Creating an intriguing interview video can be a challenge for even a seasoned professional filmmaker. Thankfully, this video from Parker Walbeck and breaks down the process of filming an interview into seven steps to help you manage any on-set worries and improve the quality of the footage you create.

Here are the seven steps from Parker’s video, condensed to give a brief overview the excellent content that this and the accompanying blog post provide.

  1. Location – The two things to consider when picking your location are 1) Lighting and 2) Composition, so that you can get the best looking shot possible.
  2. Composition – Once you have your subject positioned properly, the next step is to compose the shot so it looks great in-camera.
  3. Lighting – Once you’ve got your scene and your positioning nailed down, then it’s time to start adding and/or subtracting light to ensure your subject matter “pops.”
  4. Audio “George Lucas said that ‘Audio is half of the viewing experience.’ Don’t take audio lightly! No matter how professional your image looks, if your audio is echoey or distorted, your whole production feels amateur.” Make sure to have the right people and tools to capture the audio correctly to ensure a quality production.
  5. Camera Settings – Typically, you want your shutter speed to be double your frames per second (FPS), but in a situation with minimal movement, you can can increase your shutter speed to compensate for having a low aperture instead of messing with ND filters. You’ll also want to ensure that your settings and picture profiles are matched across all cameras in a multi-shot setup.
  6. Slider Settings – Sliders aren’t necessary, but having them and putting to good use will add a definite cinematic movement and feel to your production, taking your interview to the next level. Your speed of movement should match the intensity of the interview.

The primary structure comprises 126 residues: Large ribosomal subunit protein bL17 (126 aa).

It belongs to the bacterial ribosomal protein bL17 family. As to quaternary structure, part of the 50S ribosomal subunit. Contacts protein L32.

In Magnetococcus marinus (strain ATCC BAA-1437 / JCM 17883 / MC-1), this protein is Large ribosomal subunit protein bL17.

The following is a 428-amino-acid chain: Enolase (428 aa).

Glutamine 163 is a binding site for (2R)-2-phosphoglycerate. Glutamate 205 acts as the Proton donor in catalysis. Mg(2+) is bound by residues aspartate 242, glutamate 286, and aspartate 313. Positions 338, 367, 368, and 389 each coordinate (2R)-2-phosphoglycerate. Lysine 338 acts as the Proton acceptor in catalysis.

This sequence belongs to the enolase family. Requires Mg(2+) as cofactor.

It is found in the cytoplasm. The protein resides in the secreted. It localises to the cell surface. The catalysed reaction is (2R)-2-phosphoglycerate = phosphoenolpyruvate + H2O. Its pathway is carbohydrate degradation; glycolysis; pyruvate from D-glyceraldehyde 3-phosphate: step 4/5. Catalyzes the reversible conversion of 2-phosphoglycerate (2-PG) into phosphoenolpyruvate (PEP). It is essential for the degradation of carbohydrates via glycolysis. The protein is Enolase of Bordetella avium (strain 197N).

7. Interviewing Process – Once you have everything set up and your cameras are rolling, there are a few things to remember to keep a smooth interview process:
    1. Sync Your Video and Audio – Use a slate or have someone clap to help sync the audio and video in post.
    2. Listen – The best questions often come from listening to the responses of the interviewee and asking questions based off of their responses. Make it more of a conversation by keeping eye contact and making them feel less intimidated by the cameras and lights.
    3. Don’t Fear Silence – Let your interviewee think after asking a question and give them time to respond properly. It’s better to have their BEST answer rather than their quickest.

Check out the video below for all of this in much more detail:


For those who mostly shoot still photos, diving into video can be a bit intimidating. These seven steps should help take some of the pressure off for any of you looking to get into filmmaking.

Be sure to check out the rest of Parker’s work and education via the links below and let me know in the comments what you think about this video.

Content shared with permission from the creator. Do not copy or distribute without direct consent from the creator.